A National Poverty Line is the minimum income level on which an individual is deemed able to survive. These National Poverty Lines are set by the government at stake. National definitions of poverty and their practical implementation vary widely across countries. In some countries the National Poverty Line is calculated based on actual prices and figures are revised regularly. In other countries the figure attached to the poverty line is irregularly updated. The poverty line is usually set for an individual. Only few countries define a poverty level for a family. Richer countries deploy more generous living standards to define poverty than poorer countries. Some countries do not define a National Poverty Line at all. Therefore, national indications of poverty lines are not directly comparable across countries. To assess whether a National Poverty Line indicates an adequate income, WageIndicator compares to a Living Wage based on real prices of goods collected through the WageIndicator Cost of Living survey.
What is the World Bank poverty line?
The World Bank defines a poor individual as a person who lives on less than US$2 (PPP) per day. PPP stands for Purchasing Power Parity, a specific form of price indexation that is widely used for making international comparisons of real incomes. PPP rates are calculated based on the price surveys undertaken by the International Comparison Program (ICP) organized by the World Bank. Using these PPP rates, the World Bank poverty line is calculated as the monthly (i.e. 30 days) income assuming the spending of US$2 (PPP) per person per day. Figures calculated in the national currency are converted to the EURO at the actual exchange rate to allow the global comparison.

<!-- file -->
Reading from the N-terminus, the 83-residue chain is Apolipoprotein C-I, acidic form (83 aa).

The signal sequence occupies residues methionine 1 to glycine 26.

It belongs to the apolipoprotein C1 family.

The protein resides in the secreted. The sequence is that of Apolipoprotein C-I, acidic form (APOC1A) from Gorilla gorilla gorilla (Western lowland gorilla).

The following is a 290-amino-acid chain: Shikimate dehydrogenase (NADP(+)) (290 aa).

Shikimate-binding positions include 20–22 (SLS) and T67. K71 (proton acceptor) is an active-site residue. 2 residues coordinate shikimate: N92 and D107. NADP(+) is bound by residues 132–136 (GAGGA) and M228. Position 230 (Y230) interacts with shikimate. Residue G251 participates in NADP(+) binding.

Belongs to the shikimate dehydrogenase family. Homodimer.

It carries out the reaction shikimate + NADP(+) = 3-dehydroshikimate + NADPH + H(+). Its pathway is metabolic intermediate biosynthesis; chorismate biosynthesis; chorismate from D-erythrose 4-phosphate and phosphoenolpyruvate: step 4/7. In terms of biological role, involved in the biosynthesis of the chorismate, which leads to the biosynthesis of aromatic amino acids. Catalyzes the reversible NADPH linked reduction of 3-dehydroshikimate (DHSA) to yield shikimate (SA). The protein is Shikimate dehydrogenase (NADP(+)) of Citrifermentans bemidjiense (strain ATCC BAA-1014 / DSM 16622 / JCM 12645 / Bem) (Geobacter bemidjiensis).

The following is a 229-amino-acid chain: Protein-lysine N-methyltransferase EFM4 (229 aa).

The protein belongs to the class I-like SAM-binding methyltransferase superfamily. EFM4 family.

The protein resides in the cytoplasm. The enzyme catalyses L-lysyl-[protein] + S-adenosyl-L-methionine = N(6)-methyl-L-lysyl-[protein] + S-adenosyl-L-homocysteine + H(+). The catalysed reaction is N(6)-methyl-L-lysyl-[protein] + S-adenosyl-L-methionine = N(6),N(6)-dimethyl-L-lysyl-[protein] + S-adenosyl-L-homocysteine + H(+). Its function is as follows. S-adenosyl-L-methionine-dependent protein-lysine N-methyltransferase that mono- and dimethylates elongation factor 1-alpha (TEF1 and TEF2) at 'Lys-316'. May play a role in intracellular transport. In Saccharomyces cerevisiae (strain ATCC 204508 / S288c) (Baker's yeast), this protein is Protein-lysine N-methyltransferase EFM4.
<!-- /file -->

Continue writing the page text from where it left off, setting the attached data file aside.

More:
What is a statutory minimum wage?
The statutory or legal minimum wages are set by governments, sometimes after consultation with the social partners. A number of countries has one minimum wage; in most cases that applies to the entire workforce. Other countries, however, apply multiple minimum wages for particular categories of workers defined by industry, firm size, occupational group, skill level, educational level, geographical characteristics, age, or years of service. In most countries the level(s) of the national minimum wage(s) are considerably above the level of the National Poverty Line. The Wages in Context application presents the applicable minimum wage(s) jointly with the National Poverty Line and the Living Wages.